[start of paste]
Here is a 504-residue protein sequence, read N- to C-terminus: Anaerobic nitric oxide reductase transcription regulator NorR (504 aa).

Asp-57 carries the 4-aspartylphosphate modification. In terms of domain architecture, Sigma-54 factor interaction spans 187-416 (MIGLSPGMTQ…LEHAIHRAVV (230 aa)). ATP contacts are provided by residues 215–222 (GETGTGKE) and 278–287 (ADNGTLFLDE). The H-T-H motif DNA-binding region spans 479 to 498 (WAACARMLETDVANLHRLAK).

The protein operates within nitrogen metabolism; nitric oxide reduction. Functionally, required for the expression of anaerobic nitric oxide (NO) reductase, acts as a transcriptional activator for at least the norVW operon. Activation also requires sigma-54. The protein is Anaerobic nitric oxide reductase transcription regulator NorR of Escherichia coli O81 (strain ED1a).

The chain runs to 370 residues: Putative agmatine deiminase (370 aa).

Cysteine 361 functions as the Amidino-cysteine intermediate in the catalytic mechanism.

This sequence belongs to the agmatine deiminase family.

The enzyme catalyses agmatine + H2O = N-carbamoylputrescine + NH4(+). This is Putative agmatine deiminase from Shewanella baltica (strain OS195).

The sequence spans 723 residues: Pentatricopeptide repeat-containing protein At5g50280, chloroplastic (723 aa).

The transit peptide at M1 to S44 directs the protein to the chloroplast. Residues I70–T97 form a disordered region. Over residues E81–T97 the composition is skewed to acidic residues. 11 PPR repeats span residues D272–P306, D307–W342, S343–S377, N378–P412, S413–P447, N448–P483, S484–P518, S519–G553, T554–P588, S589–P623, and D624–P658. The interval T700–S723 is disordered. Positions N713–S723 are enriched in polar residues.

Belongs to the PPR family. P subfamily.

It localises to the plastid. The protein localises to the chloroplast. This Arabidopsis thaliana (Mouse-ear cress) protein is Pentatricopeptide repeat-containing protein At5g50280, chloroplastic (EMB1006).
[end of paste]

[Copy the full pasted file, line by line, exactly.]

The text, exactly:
Here is a 504-residue protein sequence, read N- to C-terminus: Anaerobic nitric oxide reductase transcription regulator NorR (504 aa).

Asp-57 carries the 4-aspartylphosphate modification. In terms of domain architecture, Sigma-54 factor interaction spans 187-416 (MIGLSPGMTQ…LEHAIHRAVV (230 aa)). ATP contacts are provided by residues 215–222 (GETGTGKE) and 278–287 (ADNGTLFLDE). The H-T-H motif DNA-binding region spans 479 to 498 (WAACARMLETDVANLHRLAK).

The protein operates within nitrogen metabolism; nitric oxide reduction. Functionally, required for the expression of anaerobic nitric oxide (NO) reductase, acts as a transcriptional activator for at least the norVW operon. Activation also requires sigma-54. The protein is Anaerobic nitric oxide reductase transcription regulator NorR of Escherichia coli O81 (strain ED1a).

The chain runs to 370 residues: Putative agmatine deiminase (370 aa).

Cysteine 361 functions as the Amidino-cysteine intermediate in the catalytic mechanism.

This sequence belongs to the agmatine deiminase family.

The enzyme catalyses agmatine + H2O = N-carbamoylputrescine + NH4(+). This is Putative agmatine deiminase from Shewanella baltica (strain OS195).

The sequence spans 723 residues: Pentatricopeptide repeat-containing protein At5g50280, chloroplastic (723 aa).

The transit peptide at M1 to S44 directs the protein to the chloroplast. Residues I70–T97 form a disordered region. Over residues E81–T97 the composition is skewed to acidic residues. 11 PPR repeats span residues D272–P306, D307–W342, S343–S377, N378–P412, S413–P447, N448–P483, S484–P518, S519–G553, T554–P588, S589–P623, and D624–P658. The interval T700–S723 is disordered. Positions N713–S723 are enriched in polar residues.

Belongs to the PPR family. P subfamily.

It localises to the plastid. The protein localises to the chloroplast. This Arabidopsis thaliana (Mouse-ear cress) protein is Pentatricopeptide repeat-containing protein At5g50280, chloroplastic (EMB1006).